The popularity of wearable technology, such as smartwatches, has soared globally, with many consumers using these devices to monitor their health.
However, a growing concern is the accuracy of atrial fibrillation (Afib) detection by these consumer devices. Afib, an irregular heartbeat condition, significantly raises the risk of heart attack and stroke.
According to Hamid Ghanbari, M.D., M.P.H., from the University of Michigan Health Frankel Cardiovascular Center, there has been an influx of healthy individuals worried about having Afib due to false positives reported by their wearables, creating a challenge in clinical settings.
Innovative Solution: The Verily Study Watch
To tackle this issue, Ghanbari and his team have developed a prescription wristwatch designed for continuous heart rhythm monitoring and accurate Afib detection.
Named the Verily Study Watch, this clinical-grade device features a unique algorithm and has shown high accuracy in identifying Afib in participants, as reported in the Journal of the American Heart Association.
How It Works: Technology Behind the Watch
The Verily Study Watch operates similarly to consumer wearables, using photoplethysmography, a technique that sends light pulses through the skin to detect heart rhythm changes.
If atrial fibrillation is suspected, the device prompts the user to take a single-lead ECG for confirmation. The results are then reviewed by a technician and reported to the patient’s physician.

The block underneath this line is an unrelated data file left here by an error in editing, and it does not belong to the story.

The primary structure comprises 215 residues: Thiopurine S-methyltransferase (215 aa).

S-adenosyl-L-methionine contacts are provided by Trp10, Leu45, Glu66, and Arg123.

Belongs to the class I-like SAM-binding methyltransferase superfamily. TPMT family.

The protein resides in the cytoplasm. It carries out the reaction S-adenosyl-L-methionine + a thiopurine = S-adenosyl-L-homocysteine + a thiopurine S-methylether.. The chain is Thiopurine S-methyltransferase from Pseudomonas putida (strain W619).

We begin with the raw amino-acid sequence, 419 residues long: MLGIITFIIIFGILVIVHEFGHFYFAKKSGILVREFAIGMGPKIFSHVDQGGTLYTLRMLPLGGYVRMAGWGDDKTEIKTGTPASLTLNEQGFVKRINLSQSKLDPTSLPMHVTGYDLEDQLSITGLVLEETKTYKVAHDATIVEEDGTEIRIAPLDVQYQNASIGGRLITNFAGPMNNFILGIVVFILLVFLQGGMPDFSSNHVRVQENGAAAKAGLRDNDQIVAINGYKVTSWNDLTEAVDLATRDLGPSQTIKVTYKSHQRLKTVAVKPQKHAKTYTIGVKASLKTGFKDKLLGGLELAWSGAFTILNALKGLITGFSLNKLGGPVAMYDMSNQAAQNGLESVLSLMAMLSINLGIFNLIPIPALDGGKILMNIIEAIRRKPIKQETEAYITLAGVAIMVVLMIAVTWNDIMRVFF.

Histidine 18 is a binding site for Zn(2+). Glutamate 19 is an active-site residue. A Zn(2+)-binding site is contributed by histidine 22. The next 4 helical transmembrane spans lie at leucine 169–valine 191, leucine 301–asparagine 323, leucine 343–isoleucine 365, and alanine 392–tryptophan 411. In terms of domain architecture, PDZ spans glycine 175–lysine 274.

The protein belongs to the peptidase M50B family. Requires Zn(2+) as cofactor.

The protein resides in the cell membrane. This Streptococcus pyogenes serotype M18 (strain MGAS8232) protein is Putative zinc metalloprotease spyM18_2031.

During a study from September 2020 to May 2021 involving over 100 participants, the Verily Study Watch consistently identified atrial fibrillation.
Its accuracy was on par with other devices using similar technology, even during different levels of physical activity. Notably, the watch’s performance slightly decreased for individuals with darker skin tones, but it still effectively detected Afib.
Consumer Devices vs. Clinical Tools
While consumer devices like the Apple Watch and Fitbit are FDA-cleared for pre-diagnostic purposes, they are not meant for clinical decision-making.
The Verily Study Watch, however, bridges this gap. It offers a long-term, non-invasive monitoring solution for Afib, potentially reducing the burden on clinicians caused by the high volume of notifications from consumer wearables.
FDA Clearance and Future Implications
Verily Life Sciences, the creator of the watch, has received 510(k) clearance from the FDA, confirming the device’s effectiveness and compliance with regulatory standards.
Ghanbari emphasizes the need for an affordable, clinical-grade, wrist-worn wearable that clinicians can prescribe for personalized, long-term management of Afib.
In conclusion, the Verily Study Watch represents a significant advancement in wearable technology, providing a practical and clinically viable solution for detecting and managing atrial fibrillation.
Its development could lead to more accurate and efficient patient care in the realm of cardiac health.
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The research findings can be found in the Journal of the American Heart Association.
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